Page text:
Part of feeling in control includes making decisions and having those decisions respected. Sometimes family and friends may not agree with the decisions that are being made; however, it is important that survivors be allowed to determine their own solutions to the sexual abuse or rape. This point can be very difficult since it can be very tempting to "take over" for a while in an attempt to help the survivor cope. It is important to remember that because of the rape or sexual abuse, the survivor felt a loss of control over her/his life.

Re-establishing control is very important. Encourage the survivor to make decisions. If a survivor wants to talk, try to be an open listener. If she/her prefers not to talk about the abuse or rape, then try to be supportive in other ways, letting her/him know that you care and are willing to listen at a later time if so desired.

> Deal with your own feelings.

Typically, family and friends have some fairly strong reactions to having someone they care about being assaulted or abused. They may feel anger, rage, guilt, confusion, blame, or numerous other strong emotions. Just as the actual survivor must express emotion, so too must friends and family.

But rather than expressing this emotion to the survivor, the friend or family member should deal with these emotions with someone else. It is not fair to survivors to have to handle not only their own feelings but also those of the people they are turning to for support and assistance. In fact, this can only add to the feelings of guilt and remorse that survivors may already be feeling. If you have strong feelings, talk to another friend or to a counselor.

Additional Advice for the Partner of a Sexual Assault/Abuse Survivor

The following information is for all partners of sexual assault survivors: married or unmarried, heterosexual or homosexual. Whatever the status and make-up of the relationship, there are feelings and reactions which are commonly experienced by the significant other of someone who has survived sexual abuse/assault. You are not alone.

As a partner, you may experience the following:

     > confusion about sexual assault or abuse and wonder if the survivor could have prevented it.

     > difficulty in listening when the the survivor wishes to talk about certain aspects of the assault.

     > wishing it "could just go away."

     > hesitancy to informing others about the assault or abuse, for fear of their reaction.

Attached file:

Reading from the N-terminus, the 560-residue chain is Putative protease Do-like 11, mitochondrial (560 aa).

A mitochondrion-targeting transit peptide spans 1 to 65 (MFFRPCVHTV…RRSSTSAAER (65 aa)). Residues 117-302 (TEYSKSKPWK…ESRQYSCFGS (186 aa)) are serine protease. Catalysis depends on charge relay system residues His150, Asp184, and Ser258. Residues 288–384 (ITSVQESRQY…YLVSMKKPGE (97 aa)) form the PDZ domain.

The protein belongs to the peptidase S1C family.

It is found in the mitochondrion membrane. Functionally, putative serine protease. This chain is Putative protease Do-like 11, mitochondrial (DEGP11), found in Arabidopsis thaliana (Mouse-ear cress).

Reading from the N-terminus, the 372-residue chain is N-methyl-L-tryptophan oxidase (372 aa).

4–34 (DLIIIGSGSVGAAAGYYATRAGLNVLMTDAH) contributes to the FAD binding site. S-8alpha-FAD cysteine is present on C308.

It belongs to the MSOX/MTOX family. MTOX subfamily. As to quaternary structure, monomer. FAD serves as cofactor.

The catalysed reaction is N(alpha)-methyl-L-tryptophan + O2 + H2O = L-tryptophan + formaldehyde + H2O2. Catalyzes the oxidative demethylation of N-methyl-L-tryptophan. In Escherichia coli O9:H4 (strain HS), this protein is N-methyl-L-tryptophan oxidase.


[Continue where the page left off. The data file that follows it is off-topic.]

> feelings of guilt and responsibility.

     > feelings of anger at the survivor and at others around you.

     > feelings of anger and distrust due to the survivor not telling you sooner.

     > desire of revenge for the perpetrator.

     > uncertainty how to approach the issue of physical intimacy with your partner.

All of these feelings are understandable when someone you care about has been sexually assaulted as an adult/teenager or abused as a child. The important thing to remember is that these feelings need to be recognized and addressed, both by you and by your partner, so as not to create further distress in an already critical situation. It is not unusual for both survivors and his/her intimate partners to request assistance in dealing with issues related to sexuality, intimacy, and trust after a recent sexual assault or learning of childhood sexual trauma. Patners who want to act as an advocate for the survivor can contact Foothills Alliance Sexual Trauma Center to obtain more information and reading materials, and/or counseling for themselves.

Comforting a Child Survivor

Comforting a child survivor of sexual abuse/assault can be very difficult. Because parents and guardians often need as much support as the child needs, it is important to get the support you need so that you can be at your best to help your child. Some ways to help your child are:

     > reassure your child that he/she is safe.

     > believe that what your child has told you is true.

     > let your child know that what happened was not his/her fault - it didn't happen because they were bad.

     > provide care and love.

     > if your child wants to talk about what happened, let them do so; howevever, do not pry or initiate conversation.

     > do not show anger around your child as they can interpret this as anger toward them for what has happened.

     > help your child to keep his/her normal routine.

     > make sure you try to obtain appropriate counseling for your child.

Foothills Alliance has counselors specially trained to help children and non-offending parents and caregivers. If you have questions or concerns related to your child, please call the Sexual Trauma Center at 864-231-7273, the Child Advocacy Center at 864-261-6111, or our 24-Hour Crisis Hotline at 1-800-585-8952.

Click here to learn more about the Child Advocacy Center.

2014 © FOOTHILLS ALLIANCE
216 E. Calhoun Street, Anderson, SC 29621
864-231-7273 or (800) 585-8952